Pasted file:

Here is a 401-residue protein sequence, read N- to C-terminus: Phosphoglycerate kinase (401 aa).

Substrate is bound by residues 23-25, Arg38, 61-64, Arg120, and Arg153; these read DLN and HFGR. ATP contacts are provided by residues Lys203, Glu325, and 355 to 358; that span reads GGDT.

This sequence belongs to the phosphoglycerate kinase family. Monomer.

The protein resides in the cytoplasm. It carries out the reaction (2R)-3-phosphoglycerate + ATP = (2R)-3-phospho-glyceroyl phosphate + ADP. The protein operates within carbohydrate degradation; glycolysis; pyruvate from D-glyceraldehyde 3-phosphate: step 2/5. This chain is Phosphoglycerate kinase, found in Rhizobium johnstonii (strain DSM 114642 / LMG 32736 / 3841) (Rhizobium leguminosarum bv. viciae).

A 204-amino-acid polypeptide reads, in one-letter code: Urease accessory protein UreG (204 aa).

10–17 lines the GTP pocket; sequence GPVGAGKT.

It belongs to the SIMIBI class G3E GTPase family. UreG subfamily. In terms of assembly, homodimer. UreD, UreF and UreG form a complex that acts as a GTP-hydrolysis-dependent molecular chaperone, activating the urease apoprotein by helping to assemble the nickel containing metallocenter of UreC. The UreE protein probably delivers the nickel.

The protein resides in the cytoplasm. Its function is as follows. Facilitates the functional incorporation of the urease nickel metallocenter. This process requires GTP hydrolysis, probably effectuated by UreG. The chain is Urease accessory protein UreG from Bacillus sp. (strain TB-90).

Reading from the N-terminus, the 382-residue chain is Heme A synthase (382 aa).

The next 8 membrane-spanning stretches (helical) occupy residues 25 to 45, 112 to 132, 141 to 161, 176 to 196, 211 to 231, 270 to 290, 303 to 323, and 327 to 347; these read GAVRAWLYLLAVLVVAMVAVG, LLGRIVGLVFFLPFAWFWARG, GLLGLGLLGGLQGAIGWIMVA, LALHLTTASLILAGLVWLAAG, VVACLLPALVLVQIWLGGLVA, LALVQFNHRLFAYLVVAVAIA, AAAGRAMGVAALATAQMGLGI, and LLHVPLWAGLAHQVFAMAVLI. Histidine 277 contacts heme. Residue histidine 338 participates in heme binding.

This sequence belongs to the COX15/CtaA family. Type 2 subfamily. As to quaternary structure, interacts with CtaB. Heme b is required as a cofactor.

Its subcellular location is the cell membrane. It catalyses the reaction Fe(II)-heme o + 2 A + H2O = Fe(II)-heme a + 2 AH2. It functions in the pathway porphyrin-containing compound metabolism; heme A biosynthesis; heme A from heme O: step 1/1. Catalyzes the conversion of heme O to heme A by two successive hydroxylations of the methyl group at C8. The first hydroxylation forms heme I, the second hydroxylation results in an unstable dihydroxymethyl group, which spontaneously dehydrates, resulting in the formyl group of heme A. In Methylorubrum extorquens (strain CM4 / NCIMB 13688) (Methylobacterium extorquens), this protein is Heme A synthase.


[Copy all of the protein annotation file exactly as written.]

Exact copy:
Here is a 401-residue protein sequence, read N- to C-terminus: Phosphoglycerate kinase (401 aa).

Substrate is bound by residues 23-25, Arg38, 61-64, Arg120, and Arg153; these read DLN and HFGR. ATP contacts are provided by residues Lys203, Glu325, and 355 to 358; that span reads GGDT.

This sequence belongs to the phosphoglycerate kinase family. Monomer.

The protein resides in the cytoplasm. It carries out the reaction (2R)-3-phosphoglycerate + ATP = (2R)-3-phospho-glyceroyl phosphate + ADP. The protein operates within carbohydrate degradation; glycolysis; pyruvate from D-glyceraldehyde 3-phosphate: step 2/5. This chain is Phosphoglycerate kinase, found in Rhizobium johnstonii (strain DSM 114642 / LMG 32736 / 3841) (Rhizobium leguminosarum bv. viciae).

A 204-amino-acid polypeptide reads, in one-letter code: Urease accessory protein UreG (204 aa).

10–17 lines the GTP pocket; sequence GPVGAGKT.

It belongs to the SIMIBI class G3E GTPase family. UreG subfamily. In terms of assembly, homodimer. UreD, UreF and UreG form a complex that acts as a GTP-hydrolysis-dependent molecular chaperone, activating the urease apoprotein by helping to assemble the nickel containing metallocenter of UreC. The UreE protein probably delivers the nickel.

The protein resides in the cytoplasm. Its function is as follows. Facilitates the functional incorporation of the urease nickel metallocenter. This process requires GTP hydrolysis, probably effectuated by UreG. The chain is Urease accessory protein UreG from Bacillus sp. (strain TB-90).

Reading from the N-terminus, the 382-residue chain is Heme A synthase (382 aa).

The next 8 membrane-spanning stretches (helical) occupy residues 25 to 45, 112 to 132, 141 to 161, 176 to 196, 211 to 231, 270 to 290, 303 to 323, and 327 to 347; these read GAVRAWLYLLAVLVVAMVAVG, LLGRIVGLVFFLPFAWFWARG, GLLGLGLLGGLQGAIGWIMVA, LALHLTTASLILAGLVWLAAG, VVACLLPALVLVQIWLGGLVA, LALVQFNHRLFAYLVVAVAIA, AAAGRAMGVAALATAQMGLGI, and LLHVPLWAGLAHQVFAMAVLI. Histidine 277 contacts heme. Residue histidine 338 participates in heme binding.

This sequence belongs to the COX15/CtaA family. Type 2 subfamily. As to quaternary structure, interacts with CtaB. Heme b is required as a cofactor.

Its subcellular location is the cell membrane. It catalyses the reaction Fe(II)-heme o + 2 A + H2O = Fe(II)-heme a + 2 AH2. It functions in the pathway porphyrin-containing compound metabolism; heme A biosynthesis; heme A from heme O: step 1/1. Catalyzes the conversion of heme O to heme A by two successive hydroxylations of the methyl group at C8. The first hydroxylation forms heme I, the second hydroxylation results in an unstable dihydroxymethyl group, which spontaneously dehydrates, resulting in the formyl group of heme A. In Methylorubrum extorquens (strain CM4 / NCIMB 13688) (Methylobacterium extorquens), this protein is Heme A synthase.